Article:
RESIDENTS could face over an hour drive to take the kids to sport or visit a community centre if Newcastle and Lake Macquarie councils aren't on the same page about a proposed major housing estate.
Newcastle councillors want a sit down with their Lake Macquarie counterparts to nut out issues like where to put public amenities paid for by the developer of the Cameron Park project that straddles the boundary of both areas.
The Winten (No 21) Pty Ltd estate would see 3300 homes, two new commercial centres and a primary school built north of the Newcastle Link Road Hunter Expressway.
Decisions on DAs across the two councils were supposed to be made simultaneously, but just this week, Lake Macquarie council endorsed a Voluntary Planning Agreement (VPA) that would see it receive $22.6 million for new parks and playgrounds, sports fields and a shared pathway if Stage 5 is approved.
The DA in Lake Macquarie could move to a decision as early as December, but Newcastle's won't be looked at this year - sparking concerns future residents will pay the price if the two councils can't work together to build amenities close to new homes.
Newcastle Labor lord mayor Nuatali Nelmes said a decision was made years ago to move the boundary line to the main road so that the entire project would sit in Newcastle.
"Unfortunately, an arbitrary decision not made by the elected council at Lake Macquarie, just by correspondence from the council a couple of years ago, undid that elected council's decision out there, which obviously then impacted us," she said.
Cr Nelmes said that boundary adjustment would have streamlined services like garbage collection and made it easier for residents to access services on one side of the Link Road.
"Now, because that hasn't been done, the flow-on effect of exceptionally poor, poor planning decisions that suit really just the developer and not the future residents is actually occurring right now as we speak," she said.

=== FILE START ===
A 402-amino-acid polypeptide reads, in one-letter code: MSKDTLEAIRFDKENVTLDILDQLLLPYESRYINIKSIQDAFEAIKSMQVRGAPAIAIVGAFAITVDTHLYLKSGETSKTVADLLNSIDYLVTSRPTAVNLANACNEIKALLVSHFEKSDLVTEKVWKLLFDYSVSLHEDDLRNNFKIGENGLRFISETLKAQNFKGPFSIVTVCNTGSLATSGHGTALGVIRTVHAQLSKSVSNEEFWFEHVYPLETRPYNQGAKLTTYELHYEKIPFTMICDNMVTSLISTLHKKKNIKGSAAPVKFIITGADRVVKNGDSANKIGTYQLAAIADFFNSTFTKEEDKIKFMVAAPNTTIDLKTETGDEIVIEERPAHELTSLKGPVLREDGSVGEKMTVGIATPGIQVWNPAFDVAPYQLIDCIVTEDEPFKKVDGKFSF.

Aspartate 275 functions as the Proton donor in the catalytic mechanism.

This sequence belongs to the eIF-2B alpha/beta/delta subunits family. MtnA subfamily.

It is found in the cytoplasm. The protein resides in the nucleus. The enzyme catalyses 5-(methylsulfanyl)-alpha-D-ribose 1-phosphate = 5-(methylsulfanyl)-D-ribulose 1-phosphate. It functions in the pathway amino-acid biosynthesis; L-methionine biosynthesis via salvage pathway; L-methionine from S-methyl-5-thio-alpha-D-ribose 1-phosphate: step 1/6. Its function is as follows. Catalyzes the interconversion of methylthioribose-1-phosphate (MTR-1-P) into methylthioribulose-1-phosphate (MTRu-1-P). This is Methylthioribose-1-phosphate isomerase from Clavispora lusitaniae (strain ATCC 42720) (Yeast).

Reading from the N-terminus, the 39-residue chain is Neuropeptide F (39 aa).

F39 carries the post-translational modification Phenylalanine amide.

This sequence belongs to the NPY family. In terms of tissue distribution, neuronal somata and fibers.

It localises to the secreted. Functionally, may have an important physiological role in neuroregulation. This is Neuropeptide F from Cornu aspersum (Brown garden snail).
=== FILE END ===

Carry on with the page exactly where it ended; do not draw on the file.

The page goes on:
The state government granted the five-stage concept approval in 2013, and Cr Nelmes said those plans no longer align with what the council would want if it was built to today's standards.
She said the proposal would contribute to urban sprawl, and that with a potential 3000 new residents moving in there should be low, medium and high-density mixed-use homes on offer.
"Then, not only do those residents have the amenity of living in a new area, but they have access to a great natural environment that isn't just taken up with urban sprawl," she said.
"That is what we're fighting hard at the City of Newcastle to protect, and it's like we're having one arm tied behind our back because a strip of it is in a neighbouring council's area."
The council wants to explore joint ownership of public amenities like community halls, recreation spaces and sports fields in what Labor deputy mayor Declan Clausen reiterated wasn't a "grab" from the City of Newcastle.
"We've seen a VPA proposed that included provisions that allowed more than half of the money to be spent anywhere in the Lake Macquarie LGA, the entire LGA, rather than being co-located near where those future residents would live," he said.
"This was entirely about making sure we open up some different options to try and get a good outcome for the future residents of this area, so they have great sporting infrastructure and community infrastructure located where they live."
Development applications for Stage 1 in City of Newcastle and Stage 2 in Lake Macquarie have already been approved.